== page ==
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Why didn’t I get the full amount of my IRA withdrawal?

When you make a withdrawal from your IRA, also called taking a distribution, the amount you actually receive may differ due to a tax deduction. You’ll see these deductions noted as you’re making the withdrawal.

For example, a withdrawal of $1,000 could be reduced to $850 because of 10% federal tax and 5% state tax.

This means that the amount you receive from your withdrawal is impacted by:

  1. Federal income tax (based on your specific tax rate)
  2. State income tax

Note that any applicable penalties for early withdrawal (if you are younger than 59 ½) apply at the time you file your taxes. This means that Wealthfront does not automatically deduct this penalty from your withdrawal.

So, how does Wealthfront handle my tax withholding?

We withhold the standard applicable federal tax required by the IRS and income tax required by your state of residence. You can choose to turn withholding on or off in your account settings on Wealthfront.com:

  • Log into wealthfront.com.
  • Select your name in the upper right corner.
  • Select Settings and then IRA on the menu to the left. 

Once there, you can choose to opt out of Federal and/or state withholding. 

Things to keep in mind:

  • Some states require income tax withholding, and for those states you can’t change the withholding settings.
  • Turning off withholding for federal, state, or both could mean that you’ll owe taxes to the IRS and/or state later.
  • Investors are encouraged to consult a tax advisor for their specific situation.

What about the penalty?

A withdrawal before the age of 59 ½ is considered an early withdrawal, so a penalty of 10% may apply. This penalty is in addition to your specific federal tax rate withholding as required by the IRS and any income tax your state of residence may require.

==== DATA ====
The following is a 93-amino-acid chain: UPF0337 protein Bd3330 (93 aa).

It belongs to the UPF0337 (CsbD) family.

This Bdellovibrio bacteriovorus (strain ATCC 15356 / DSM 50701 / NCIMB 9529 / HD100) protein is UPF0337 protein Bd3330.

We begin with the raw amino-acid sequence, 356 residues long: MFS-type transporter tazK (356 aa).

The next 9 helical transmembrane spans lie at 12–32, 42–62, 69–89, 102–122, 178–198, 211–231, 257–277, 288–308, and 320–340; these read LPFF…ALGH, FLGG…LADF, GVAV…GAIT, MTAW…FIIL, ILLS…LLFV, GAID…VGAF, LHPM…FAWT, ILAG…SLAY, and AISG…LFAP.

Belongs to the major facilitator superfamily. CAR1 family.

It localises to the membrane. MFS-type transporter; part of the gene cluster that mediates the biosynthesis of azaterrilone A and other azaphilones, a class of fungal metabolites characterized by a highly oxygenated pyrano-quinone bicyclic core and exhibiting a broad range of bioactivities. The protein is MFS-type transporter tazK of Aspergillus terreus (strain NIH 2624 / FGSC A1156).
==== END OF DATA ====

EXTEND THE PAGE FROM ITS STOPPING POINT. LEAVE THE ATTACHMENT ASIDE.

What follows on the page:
And remember, Wealthfront does not withhold this penalty, so you’ll need to account for it when you file your taxes.

There are some exceptions where the penalty may not apply, such as:

  • You’re purchasing your first home.
  • You’re paying qualified education expenses.
  • The IRA account holder has died and their estate or beneficiaries are taking the distribution.
  • You have become disabled.
  • You have qualified unreimbursed medical expenses.
  • You’re using the funds to pay health insurance premiums while you are unemployed.

Also, if you have children by birth or adoption the SECURE ACT allows you to withdraw up to $5,000 from either an IRA or a 401(k) with no penalty.

My withdrawal was returned, so what happens to the taxes?

In most cases, we’ll credit the taxes back to your account. For more information about your withdrawal return, contact us.

How do I turn off tax withholding?

  • Log into wealthfront.com
  • Select your name in the upper right corner.
  • Select Settings and then IRA on the menu to the left. 

Once there, you can choose to opt out of Federal and/or state withholding. 

Can I customize the amount of taxes withheld from this withdrawal?

Not at this time. 

How does Wealthfront determine my minimum State tax?

We use the residential address on file at the time of your withdrawal to determine which state’s minimum withholding to apply.  Note that some states don’t require minimum withholding. 

Can I update my residential address?

Yes. To view and update your address:

  1. Log into our wealthfront.com.
  2. Select your name in the upper right corner.
  3. Select Settings and then Profile on the menu to the left. 

Once there, you’ll find the option to update your address. 

Can I withhold taxes from my Roth Conversion?

Yes. To have Federal and State minimum taxes withheld from your Roth Conversion, please reach out to support@wealthfront.com

Note that turning off withholding for federal, state, or both could mean that you’ll owe taxes to the IRS and/or state later. Please consult your personal tax adviser.

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